After years of trying to shift customers to plans with monthly data caps, companies such as AT&T and Verizon have begun heaping praise on their newest unlimited data plans as consumers have flocked to them. On an earnings call Tuesday, AT&T chief executive Randall Stephenson conceded that AT&T was “probably a little slow” to react to the wave of renewed interest in unlimited data, spurred on in part by rivals such as T-Mobile.
AT&T has mostly recovered from that brief shock, said Stephenson, and the company's investor materials Tuesday cited the unlimited plan's “gain[ing] traction” among consumers as a reason it was able to add 2.1 million wireless subscribers last quarter.
The numbers were even more dramatic at Verizon, where the company credits unlimited data for helping to slow an exodus of customers. While 289,000 wireless subscribers still left the company over the past several months, marking the first time the carrier lost more cellphone customers than it gained, Verizon's new unlimited plans attracted roughly 110,000 new subscribers, according to the company's latest earnings report.
The results appeared to undercut Verizon's claims, made as recently as last fall, that consumers no longer needed unlimited plans.
The plans were once common in the industry. But telecom giants stopped selling them as consumer demand for data grew. Many unlimited customers found themselves signing onto metered plans when prices rose, or abandoning their unlimited plans after running into speed limits. Eventually, the number of those on grandfathered unlimited plans dwindled to a handful. In 2015, just 1 percent of Verizon's customers were on unlimited plans.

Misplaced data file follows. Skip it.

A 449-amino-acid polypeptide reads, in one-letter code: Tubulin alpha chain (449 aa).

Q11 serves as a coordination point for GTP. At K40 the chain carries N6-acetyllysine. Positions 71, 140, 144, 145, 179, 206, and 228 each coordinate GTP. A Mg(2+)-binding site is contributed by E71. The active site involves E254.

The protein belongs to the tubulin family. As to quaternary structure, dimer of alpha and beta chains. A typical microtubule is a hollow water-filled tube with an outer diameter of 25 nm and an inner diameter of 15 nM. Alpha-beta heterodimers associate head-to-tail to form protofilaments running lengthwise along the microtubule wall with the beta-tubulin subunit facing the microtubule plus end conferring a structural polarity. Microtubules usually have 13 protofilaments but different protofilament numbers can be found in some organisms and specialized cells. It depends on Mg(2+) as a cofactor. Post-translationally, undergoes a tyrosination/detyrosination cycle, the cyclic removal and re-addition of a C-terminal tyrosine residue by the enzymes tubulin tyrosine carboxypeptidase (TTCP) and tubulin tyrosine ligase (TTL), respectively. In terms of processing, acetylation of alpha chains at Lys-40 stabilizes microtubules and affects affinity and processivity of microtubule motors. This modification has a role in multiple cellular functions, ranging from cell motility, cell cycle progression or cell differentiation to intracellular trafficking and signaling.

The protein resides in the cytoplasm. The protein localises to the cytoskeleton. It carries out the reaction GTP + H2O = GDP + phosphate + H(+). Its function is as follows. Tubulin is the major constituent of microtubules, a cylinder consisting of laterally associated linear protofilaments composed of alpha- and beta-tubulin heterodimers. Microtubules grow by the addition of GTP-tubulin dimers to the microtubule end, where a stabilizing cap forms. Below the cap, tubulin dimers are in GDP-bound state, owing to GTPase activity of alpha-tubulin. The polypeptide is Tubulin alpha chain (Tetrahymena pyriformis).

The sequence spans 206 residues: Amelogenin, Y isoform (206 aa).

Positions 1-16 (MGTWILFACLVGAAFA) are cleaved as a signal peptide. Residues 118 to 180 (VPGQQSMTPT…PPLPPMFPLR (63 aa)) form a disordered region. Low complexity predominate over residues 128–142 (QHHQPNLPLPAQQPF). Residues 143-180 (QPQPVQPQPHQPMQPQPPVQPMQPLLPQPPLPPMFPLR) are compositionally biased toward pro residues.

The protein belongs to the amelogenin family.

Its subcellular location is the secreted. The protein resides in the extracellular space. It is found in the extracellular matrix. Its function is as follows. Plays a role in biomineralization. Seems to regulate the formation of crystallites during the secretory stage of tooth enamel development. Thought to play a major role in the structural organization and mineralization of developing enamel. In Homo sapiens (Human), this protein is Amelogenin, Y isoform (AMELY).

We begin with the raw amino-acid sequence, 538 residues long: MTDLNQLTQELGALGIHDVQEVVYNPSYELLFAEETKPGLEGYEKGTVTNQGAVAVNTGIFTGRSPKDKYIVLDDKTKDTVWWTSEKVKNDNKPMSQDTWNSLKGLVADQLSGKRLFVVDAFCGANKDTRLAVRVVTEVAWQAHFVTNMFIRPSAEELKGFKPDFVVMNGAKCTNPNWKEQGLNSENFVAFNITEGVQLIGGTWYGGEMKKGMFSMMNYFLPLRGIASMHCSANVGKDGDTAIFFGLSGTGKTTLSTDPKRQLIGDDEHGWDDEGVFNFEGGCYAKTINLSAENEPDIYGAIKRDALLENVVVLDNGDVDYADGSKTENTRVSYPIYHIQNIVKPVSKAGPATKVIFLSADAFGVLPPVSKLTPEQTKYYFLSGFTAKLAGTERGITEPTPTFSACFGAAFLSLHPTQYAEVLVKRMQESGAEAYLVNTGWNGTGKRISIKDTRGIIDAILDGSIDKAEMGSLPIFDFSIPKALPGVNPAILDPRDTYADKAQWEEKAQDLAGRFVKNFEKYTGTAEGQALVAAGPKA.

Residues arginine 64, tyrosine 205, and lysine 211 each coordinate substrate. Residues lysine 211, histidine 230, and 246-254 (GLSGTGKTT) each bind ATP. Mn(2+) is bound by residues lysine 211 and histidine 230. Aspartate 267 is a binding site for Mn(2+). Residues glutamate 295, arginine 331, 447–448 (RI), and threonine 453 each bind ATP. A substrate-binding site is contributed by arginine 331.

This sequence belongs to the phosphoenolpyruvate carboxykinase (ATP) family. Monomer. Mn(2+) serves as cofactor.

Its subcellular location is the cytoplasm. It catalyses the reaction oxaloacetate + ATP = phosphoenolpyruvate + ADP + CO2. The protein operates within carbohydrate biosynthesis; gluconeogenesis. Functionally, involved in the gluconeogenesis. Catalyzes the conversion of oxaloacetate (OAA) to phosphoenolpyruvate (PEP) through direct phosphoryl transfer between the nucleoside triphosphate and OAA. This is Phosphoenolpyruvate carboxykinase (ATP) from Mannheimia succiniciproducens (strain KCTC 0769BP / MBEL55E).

That began to change in January 2016, when AT&T dipped a toe back into the unlimited data waters. Consumers would again be allowed to buy an unlimited data plan, the company said, provided that they also purchased one of AT&T's proprietary television services, U-verse or DirecTV.
In the summer, T-Mobile went further, replacing its entire lineup of cellular plans with a single plan known as T-Mobile One. It was more expensive than T-Mobile's metered plans, but it came with unlimited data. Almost immediately, that sparked a dueling offer from Sprint — and before long, the wireless industry found itself in a full-fledged war over unlimited data.
Over the following months, AT&T eliminated the TV bundling requirement. T-Mobile stopped selling any of its old, metered plans altogether. Verizon finally jumped on the bandwagon in February, offering its own unlimited plan. And AT&T began to promote its unlimited plans by throwing in a free subscription to HBO.
That promotion is key to understanding why some telecom companies are growing to love unlimited plans. Accessing the free HBO content required downloading AT&T's new streaming TV service, DirecTV Now. Consumers who took advantage of the offer could watch their HBO without paying for a DirecTV Now subscription if they chose. But the end result was to introduce consumers to a new AT&T product, and the company reasoned that at least some could be persuaded to pay for a DirecTV Now subscription on top of their cellular service.
“It's really important that our unlimited offer is unique and plays to our strengths,” Stephenson said Tuesday, referring to AT&T's growing stake in online media and entertainment. AT&T is trying to purchase Time Warner, which owns HBO and a slew of other content such as CNN and Warner Bros.
America's top wireless carriers may have been slow to adapt to recent trends. But the companies have quickly come to appreciate their value — whether as a way to stave off bleeding or as a way to develop new business models.